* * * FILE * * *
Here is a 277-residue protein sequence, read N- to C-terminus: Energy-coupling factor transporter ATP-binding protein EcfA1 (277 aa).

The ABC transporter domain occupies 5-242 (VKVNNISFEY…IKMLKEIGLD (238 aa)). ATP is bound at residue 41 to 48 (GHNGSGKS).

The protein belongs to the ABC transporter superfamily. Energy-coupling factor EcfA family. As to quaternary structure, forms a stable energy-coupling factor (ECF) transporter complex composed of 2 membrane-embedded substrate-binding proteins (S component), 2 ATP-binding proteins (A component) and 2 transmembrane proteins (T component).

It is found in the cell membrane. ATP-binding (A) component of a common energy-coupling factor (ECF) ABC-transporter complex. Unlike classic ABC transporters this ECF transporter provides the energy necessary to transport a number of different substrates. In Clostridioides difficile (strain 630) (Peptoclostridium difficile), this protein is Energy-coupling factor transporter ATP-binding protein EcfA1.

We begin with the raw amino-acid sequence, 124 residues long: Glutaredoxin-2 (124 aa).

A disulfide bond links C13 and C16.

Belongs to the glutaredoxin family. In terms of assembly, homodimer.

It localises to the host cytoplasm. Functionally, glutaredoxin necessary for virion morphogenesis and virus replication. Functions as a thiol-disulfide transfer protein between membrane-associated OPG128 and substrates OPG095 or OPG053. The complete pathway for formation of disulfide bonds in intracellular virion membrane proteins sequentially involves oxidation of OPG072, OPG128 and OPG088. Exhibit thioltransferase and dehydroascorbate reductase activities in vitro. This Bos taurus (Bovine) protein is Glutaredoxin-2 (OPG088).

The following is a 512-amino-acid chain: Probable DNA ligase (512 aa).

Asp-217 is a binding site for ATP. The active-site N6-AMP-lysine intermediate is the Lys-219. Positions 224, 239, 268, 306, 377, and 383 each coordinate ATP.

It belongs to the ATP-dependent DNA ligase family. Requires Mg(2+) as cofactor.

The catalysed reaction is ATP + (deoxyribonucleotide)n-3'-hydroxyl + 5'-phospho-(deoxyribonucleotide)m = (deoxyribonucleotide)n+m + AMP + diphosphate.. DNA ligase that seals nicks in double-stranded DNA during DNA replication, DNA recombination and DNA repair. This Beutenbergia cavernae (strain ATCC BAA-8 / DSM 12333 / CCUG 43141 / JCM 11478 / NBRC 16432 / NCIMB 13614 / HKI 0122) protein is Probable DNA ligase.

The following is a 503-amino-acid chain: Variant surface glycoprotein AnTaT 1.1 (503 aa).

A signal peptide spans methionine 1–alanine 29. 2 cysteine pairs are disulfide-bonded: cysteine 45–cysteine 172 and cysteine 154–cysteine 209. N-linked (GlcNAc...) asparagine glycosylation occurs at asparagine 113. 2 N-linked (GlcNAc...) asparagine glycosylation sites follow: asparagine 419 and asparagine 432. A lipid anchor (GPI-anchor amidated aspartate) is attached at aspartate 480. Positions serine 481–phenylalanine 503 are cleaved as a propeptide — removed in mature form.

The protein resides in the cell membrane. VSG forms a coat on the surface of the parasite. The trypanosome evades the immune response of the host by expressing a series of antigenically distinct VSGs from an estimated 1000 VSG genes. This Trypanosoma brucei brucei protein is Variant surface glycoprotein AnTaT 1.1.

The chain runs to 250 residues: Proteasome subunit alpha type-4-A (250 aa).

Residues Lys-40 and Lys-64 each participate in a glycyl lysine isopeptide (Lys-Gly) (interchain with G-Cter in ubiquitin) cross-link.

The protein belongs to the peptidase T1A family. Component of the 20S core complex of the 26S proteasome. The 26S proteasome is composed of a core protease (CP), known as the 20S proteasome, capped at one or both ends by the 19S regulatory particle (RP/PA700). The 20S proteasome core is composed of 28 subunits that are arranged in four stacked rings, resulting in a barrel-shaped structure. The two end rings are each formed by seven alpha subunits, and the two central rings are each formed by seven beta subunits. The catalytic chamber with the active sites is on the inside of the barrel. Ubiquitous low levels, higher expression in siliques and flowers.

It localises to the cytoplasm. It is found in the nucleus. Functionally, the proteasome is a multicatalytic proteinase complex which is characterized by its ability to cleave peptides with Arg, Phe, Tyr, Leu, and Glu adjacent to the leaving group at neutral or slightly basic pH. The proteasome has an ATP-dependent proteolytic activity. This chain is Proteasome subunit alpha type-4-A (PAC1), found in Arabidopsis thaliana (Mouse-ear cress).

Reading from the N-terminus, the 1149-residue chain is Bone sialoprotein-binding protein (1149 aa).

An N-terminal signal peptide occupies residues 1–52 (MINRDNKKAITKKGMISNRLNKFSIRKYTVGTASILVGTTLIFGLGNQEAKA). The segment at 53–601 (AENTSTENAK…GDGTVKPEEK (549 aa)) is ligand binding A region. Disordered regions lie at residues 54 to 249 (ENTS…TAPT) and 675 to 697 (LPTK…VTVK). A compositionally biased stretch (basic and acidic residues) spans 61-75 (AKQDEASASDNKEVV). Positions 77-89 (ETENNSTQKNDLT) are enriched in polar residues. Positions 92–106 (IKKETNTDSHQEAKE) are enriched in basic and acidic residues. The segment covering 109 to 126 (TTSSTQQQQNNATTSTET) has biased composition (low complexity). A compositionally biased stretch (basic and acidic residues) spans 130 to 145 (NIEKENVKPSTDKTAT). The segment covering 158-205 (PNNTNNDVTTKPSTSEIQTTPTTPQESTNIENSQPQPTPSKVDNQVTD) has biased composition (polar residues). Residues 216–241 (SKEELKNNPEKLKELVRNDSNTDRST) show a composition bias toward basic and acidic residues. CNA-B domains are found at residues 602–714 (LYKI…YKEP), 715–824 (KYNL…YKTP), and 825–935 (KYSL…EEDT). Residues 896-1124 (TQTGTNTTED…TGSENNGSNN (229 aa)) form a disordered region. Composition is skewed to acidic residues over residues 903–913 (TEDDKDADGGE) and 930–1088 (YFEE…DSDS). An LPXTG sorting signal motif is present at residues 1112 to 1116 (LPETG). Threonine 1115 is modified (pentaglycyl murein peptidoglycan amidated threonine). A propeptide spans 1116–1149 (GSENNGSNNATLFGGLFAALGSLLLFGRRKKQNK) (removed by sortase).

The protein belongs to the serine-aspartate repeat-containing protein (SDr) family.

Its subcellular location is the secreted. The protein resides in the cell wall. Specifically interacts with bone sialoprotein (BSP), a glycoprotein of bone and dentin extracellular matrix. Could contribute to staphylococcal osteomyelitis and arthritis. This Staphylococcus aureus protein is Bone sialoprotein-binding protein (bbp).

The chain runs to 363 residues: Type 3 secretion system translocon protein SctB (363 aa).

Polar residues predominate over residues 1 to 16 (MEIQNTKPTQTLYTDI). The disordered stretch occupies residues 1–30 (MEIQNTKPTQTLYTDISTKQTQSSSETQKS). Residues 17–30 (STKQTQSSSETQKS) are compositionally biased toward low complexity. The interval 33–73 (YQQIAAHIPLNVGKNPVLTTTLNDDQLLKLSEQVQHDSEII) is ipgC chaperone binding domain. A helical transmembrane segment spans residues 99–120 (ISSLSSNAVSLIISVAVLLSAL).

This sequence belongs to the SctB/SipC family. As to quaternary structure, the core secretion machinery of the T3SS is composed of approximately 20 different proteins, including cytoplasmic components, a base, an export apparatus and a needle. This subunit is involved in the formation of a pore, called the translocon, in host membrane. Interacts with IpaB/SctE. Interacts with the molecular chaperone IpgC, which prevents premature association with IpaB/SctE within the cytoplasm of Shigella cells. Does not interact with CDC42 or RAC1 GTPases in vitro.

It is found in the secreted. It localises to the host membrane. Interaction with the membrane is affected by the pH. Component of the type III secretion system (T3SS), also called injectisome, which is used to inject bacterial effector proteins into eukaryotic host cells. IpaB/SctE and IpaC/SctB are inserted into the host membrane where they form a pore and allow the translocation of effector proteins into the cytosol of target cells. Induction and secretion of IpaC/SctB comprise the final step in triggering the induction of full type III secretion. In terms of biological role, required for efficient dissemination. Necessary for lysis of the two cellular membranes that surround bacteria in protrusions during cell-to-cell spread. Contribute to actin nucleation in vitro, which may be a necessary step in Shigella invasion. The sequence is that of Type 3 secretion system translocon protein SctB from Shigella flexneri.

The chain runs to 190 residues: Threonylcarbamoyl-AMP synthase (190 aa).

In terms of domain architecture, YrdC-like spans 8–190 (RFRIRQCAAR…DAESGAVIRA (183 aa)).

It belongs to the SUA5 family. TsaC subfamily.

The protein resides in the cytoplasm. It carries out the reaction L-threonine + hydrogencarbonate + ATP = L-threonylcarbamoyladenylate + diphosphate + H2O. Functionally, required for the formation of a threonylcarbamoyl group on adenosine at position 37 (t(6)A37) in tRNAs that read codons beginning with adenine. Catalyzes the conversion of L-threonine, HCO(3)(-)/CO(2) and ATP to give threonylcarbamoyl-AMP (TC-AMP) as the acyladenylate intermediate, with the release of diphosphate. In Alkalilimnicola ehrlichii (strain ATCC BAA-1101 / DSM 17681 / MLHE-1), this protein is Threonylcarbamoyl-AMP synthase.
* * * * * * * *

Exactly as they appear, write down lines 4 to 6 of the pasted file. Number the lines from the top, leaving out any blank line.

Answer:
It is found in the cell membrane. ATP-binding (A) component of a common energy-coupling factor (ECF) ABC-transporter complex. Unlike classic ABC transporters this ECF transporter provides the energy necessary to transport a number of different substrates. In Clostridioides difficile (strain 630) (Peptoclostridium difficile), this protein is Energy-coupling factor transporter ATP-binding protein EcfA1.

We begin with the raw amino-acid sequence, 124 residues long: Glutaredoxin-2 (124 aa).

A disulfide bond links C13 and C16.